Traditional large-volume bulk container packaging also necessitates the time-consuming process of sampling and testing to verify the material properties of a newly delivered drum of product. Direct dispense bag systems use transparent polymers that are compatible with non-destructive identity testing tools, such as contact-free Raman spectroscopy. With Raman testing, there is no need to open the bag and take a physical sample to verify the product, the closed bag can be scanned and verified upon delivery, saving multiple testing steps. The packaging is also tamper-evident to ensure validity and supply chain security.

In addition to near Raman testing, some suppliers also will provide a tailgate sample along with the bags. Biopharmaceutical producers that are required to conduct full analyses of all materials used in their processes don’t need to open the bag to obtain a product sample. The tailgate sample process must be validated to ensure that the material in the tailgate sample is equivalent to the materials packed in the bag.

Direct dispense systems: Time and cost savings
Expanding the use of these direct dispense systems can help advance operational excellence initiatives and reduce costs within the biopharmaceutical industry’s supply chain. By adopting flexible manufacturing technology, such as the direct dispense systems, biopharmaceutical manufacturers may be able to reduce their operating costs in certain areas by up to 40%. There are multiple savings associated with the use of these systems:

  • Labor: Eliminates the time and cost of personnel who need to weigh, subdivide, and dispense materials from bulk containers. The savings can be significant. Depending on the process, each 1000 L run of a cell-culture reactor may require approximately 1000 to 2000 kg of more than 50 raw materials for the production process. The media/buffer preparation activities could require 30-50 labor hours for dispensing and adding the materials to the reactors.
  • Facilities: Use of direct dispense systems can eliminate the need for dedicated raw material preparation areas, drum storage and handling equipment, and environmental (temperature and humidity) control equipment. In some cases, these systems can reduce floor space needs by 40-70%.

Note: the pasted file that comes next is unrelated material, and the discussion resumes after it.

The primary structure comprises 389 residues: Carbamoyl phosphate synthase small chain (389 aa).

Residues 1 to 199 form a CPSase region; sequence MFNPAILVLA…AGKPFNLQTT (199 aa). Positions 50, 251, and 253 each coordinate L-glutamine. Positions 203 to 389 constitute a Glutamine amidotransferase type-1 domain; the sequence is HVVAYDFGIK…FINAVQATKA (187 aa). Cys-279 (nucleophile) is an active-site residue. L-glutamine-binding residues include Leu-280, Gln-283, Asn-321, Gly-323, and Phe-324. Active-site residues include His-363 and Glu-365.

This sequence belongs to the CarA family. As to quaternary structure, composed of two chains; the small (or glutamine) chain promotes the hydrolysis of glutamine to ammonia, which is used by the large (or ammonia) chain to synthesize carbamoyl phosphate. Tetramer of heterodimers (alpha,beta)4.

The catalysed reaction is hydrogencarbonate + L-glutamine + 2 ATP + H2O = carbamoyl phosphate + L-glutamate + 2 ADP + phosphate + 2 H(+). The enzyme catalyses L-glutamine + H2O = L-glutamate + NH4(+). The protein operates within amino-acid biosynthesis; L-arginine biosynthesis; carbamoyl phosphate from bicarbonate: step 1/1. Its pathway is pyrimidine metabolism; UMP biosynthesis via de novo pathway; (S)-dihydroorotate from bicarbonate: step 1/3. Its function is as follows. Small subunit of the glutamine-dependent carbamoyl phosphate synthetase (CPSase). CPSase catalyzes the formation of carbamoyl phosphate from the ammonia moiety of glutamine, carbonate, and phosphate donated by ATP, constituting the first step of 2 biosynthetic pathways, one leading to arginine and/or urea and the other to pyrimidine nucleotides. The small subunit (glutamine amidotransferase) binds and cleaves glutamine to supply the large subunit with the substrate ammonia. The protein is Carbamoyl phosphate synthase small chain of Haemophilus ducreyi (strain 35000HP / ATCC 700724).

• Testing/validating: Use of Raman testing and tailgate samples greatly simplifies the testing/validating step. Products do not have to be re-validated each time material is sub-divided from a bulk container. In addition, the primary packaging material typically used for these bags is the same as standard drum liners, so contact material does not have to be re-validated.
  • Quality: Pre-weighed direct dispense systems eliminate the need to clean the weighing and dispensing area for another operation, saving time and eliminating risk of cross-contamination and employee exposure.
  • Material stability and efficient use: Anti-clumping packaging design improves raw material yields by avoiding material non-conformities and inaccurate ingredient measurements from clumped materials.
  • Safety: Anti-clumping packaging leads to sound environmental, health, and safety practices, as employees no longer need to engage in the potentially unsafe practice of breaking up clumps that can form in large drums.
  • Raw materials savings: Pre-weighed amounts in direct dispense bags that match specific biopharmaceutical process requirements eliminate the need to buy and store material in bulk, reducing overages, out-of-date materials, and disposal costs.

Advances in bulk material packaging focus on improving overall OpEx
By evolving raw material packaging and delivery options to align more closely with the operational requirements of biopharmaceutical producers, raw materials suppliers are helping to eliminate inefficiencies and drive down costs within the overall supply chain and production environment. The success of these bag-based, pre-weighed, free-flowing direct dispense systems is also encouraging the development of streamlined systems for other types of materials beyond bulk powders. Some raw-materials suppliers are investigating new packaging methods to deliver ready-made liquid solutions to customers, which would eliminate the biopharmaceutical manufacturing step of taking solid materials and creating solutions. While the transportation and storage considerations for liquid solutions are more complex than solids, there are opportunities to apply innovations to raw-materials packaging designs to improve the efficiency, productivity, safety, and quality of biopharmaceutical manufacturing.

Article Details
BioPharm International
Vol. 29, No. 7
Pages: 40–43

Citation:
When referring to this article, please cite it as N. Deorkar, "Raw Materials Packaging Innovations for Biopharmaceutical Manufacturing," BioPharm International 29 (7) 2016.